For printed copies of these regional day and driving tours, stop by the Gallup Chamber of Commerce and Visitors Center, located at at 106 W. Highway 66 in Downtown Gallup.

North & East Tour

Chaco Culture National Historic Park: The Center of Chacoan Culture

For all the wild beauty of Chaco Canyon’s high-desert landscape, its long winters, short growing seasons, and marginal rainfall create an unlikely place for a major center of ancestral Puebloan culture to take root and flourish. Yet this valley was the center of a thriving culture a thousand years ago. The monumental scale of its architecture, the complexity of its community life, the high level of its community social organization, and its far-reaching commerce created a cultural vision unlike any other seen before or since.

The cultural flowering of the Chacoan people began in the mid-800s and lasted more than 300 years. We can see it clearly in the grand scale of the architecture. Using masonry techniques unique for their time, they constructed massive stone buildings (Great Houses) of multiple stories containing hundreds of rooms much larger than any they had previously built. The buildings were planned from the start, in contrast to the usual practiced of adding rooms to existing structures as needed. Constructions on some of these buildings spanned decades and even centuries. Although each is unique, all great houses share architectural features that make them recognizable as Chacoan.

Red Rock Park

Red Rock Park, with elevation from 6,600 to 7,000 feet and encompassing 640 acres, has large campground equipped with electrical and water hookups, picnic areas, restrooms and showers.

The spectacular red cliffs which frame the Park on three sides began formation 205 million years ago, during the Mesozoic era, sometimes referred to as the Age of the Dinosaurs.

Several archeological sites in the Park record the presence of the Anasazi, a prehistoric farming culture which developed and persisted in the area from A.D. 300 to 1200. From 1700 to the present, the region has been sparsely inhabited by the Navajo Indians.

West Tour

Canyon de Chelly National Monument: The place called Tseyi’

Millions of years of land uplifts and stream cutting created the colorful sheer cliff walls of Canyon de Chelly. Natural water sources and rich soil provided a variety of resources, including plants and animals that have sustained families for thousands of years. The Ancient Puebloans found the canyons an ideal place to plant crops and raise families. The first settlers built pit houses that were then replaced with more sophisticated homes as more families migrated to the area. More homes were built in alcoves to take advantage of the sunlight and natural protection. People thrived until the mid-1300’s when the Puebloans left the canyons to seek better farmlands.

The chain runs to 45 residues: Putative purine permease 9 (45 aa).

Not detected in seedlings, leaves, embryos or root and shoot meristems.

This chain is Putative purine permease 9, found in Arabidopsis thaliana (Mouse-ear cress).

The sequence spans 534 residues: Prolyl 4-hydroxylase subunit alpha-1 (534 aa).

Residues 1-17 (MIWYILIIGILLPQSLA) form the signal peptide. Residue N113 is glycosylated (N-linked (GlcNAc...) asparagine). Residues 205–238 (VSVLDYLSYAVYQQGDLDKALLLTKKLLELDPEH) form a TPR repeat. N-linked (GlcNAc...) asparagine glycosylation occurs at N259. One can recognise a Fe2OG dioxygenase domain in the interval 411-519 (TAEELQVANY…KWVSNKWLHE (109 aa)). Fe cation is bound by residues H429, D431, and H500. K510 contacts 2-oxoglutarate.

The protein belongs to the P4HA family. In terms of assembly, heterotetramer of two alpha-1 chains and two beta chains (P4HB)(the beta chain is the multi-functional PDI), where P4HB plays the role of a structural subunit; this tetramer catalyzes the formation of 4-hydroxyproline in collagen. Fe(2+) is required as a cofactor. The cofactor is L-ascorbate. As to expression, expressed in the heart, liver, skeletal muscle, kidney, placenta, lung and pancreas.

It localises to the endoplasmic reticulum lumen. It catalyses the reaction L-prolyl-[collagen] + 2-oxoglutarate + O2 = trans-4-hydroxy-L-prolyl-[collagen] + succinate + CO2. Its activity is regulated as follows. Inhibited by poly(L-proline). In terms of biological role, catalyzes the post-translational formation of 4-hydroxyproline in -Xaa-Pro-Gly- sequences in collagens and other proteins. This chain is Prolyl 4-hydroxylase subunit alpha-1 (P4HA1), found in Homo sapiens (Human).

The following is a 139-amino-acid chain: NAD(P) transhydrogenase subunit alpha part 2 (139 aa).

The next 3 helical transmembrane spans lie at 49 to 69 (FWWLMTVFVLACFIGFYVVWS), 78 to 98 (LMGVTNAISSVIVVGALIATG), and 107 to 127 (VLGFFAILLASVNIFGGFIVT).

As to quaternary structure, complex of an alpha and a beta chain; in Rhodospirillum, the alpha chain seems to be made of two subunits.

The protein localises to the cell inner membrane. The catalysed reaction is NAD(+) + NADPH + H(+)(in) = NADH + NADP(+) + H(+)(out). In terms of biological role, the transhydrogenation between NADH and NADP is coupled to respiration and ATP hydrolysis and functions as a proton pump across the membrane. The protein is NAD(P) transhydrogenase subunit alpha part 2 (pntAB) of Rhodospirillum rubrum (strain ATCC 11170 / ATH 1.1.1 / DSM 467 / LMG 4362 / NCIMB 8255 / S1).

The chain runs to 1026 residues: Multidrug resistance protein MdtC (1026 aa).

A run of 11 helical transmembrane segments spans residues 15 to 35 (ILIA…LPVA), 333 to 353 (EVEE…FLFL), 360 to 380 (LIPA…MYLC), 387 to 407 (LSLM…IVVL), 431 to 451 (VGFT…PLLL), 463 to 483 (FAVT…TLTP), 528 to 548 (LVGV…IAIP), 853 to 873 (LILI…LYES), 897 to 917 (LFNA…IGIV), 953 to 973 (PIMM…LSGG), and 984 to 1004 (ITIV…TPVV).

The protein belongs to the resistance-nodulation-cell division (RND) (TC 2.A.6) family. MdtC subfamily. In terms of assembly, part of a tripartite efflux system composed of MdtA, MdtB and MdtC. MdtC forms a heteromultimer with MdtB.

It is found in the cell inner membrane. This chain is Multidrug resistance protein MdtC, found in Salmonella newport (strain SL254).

Descendants of the Puebloans, the Hopi migrated into the canyons to plant fields of corn and orchards of peaches. Although the Hopi permanently settled on the mesa tops, the Hopi still hold on to many of their traditions that are evident from their homes and kivas. Related to the Athabaskan people of Northern Canada and Alaska, the Navajo settled the Southwest between the four sacred mountains. The Navajo, or Dine’ as they call themselves, continue to raise families and plant crops just as the “Ancient Ones” had. The farms, livestock and hogans of the Dine’ are visible from the canyon rims.

Hubbell Trading Post

John Lorenzo Hubbell purchased the trading post in 1878, ten years after Navajos were allowed to return to their homeland from their terrible exile at Bosque Redondo, Ft. Sumner, New Mexico. During the four years spent at Bosque Redondo, Navajos were introduced to many new items. Traders like Hubbell supplied those items once they returned home.

Hubbell had an enduring influence on Navajo rug weaving and silversmithing, for he consistently demanded and promoted excellence in craftsmanship. He built a trading empire that included stage and freight lines as well as several trading posts. At various times, he and his two sons, together or separately, owned 24 trading posts, a wholesale house in Winslow, and other business and ranch properties. Beyond question, he was the foremost Navajo trader of his time.

Window Rock and the Navajo Nation

The Navajo Nation extends into the states of Utah, Arizona and New Mexico, covering over 27,000 square miles of unparalleled beauty. The Navajo Reservation is home to more than a dozen national monuments, tribal parks and historical sites, and is peppered with a dozen lakes and ponds – Lake Powell alone has 186 miles of Navajoland shoreline.

Here, you can step back in time and see how the ancient ones – the Anasazi people – lived thousands of years ago. The Navajo Nation has an array of ancient ruins, including the world renowned Navajo National Monument and the tranquil Chaco Culture National Historical Park. From the towering formations of Monument Valley to the majestic red sandstone walls and lush green valley floor of Canyon de Chelly, this is a land of great contrasts. We invite you to Discover Navajo.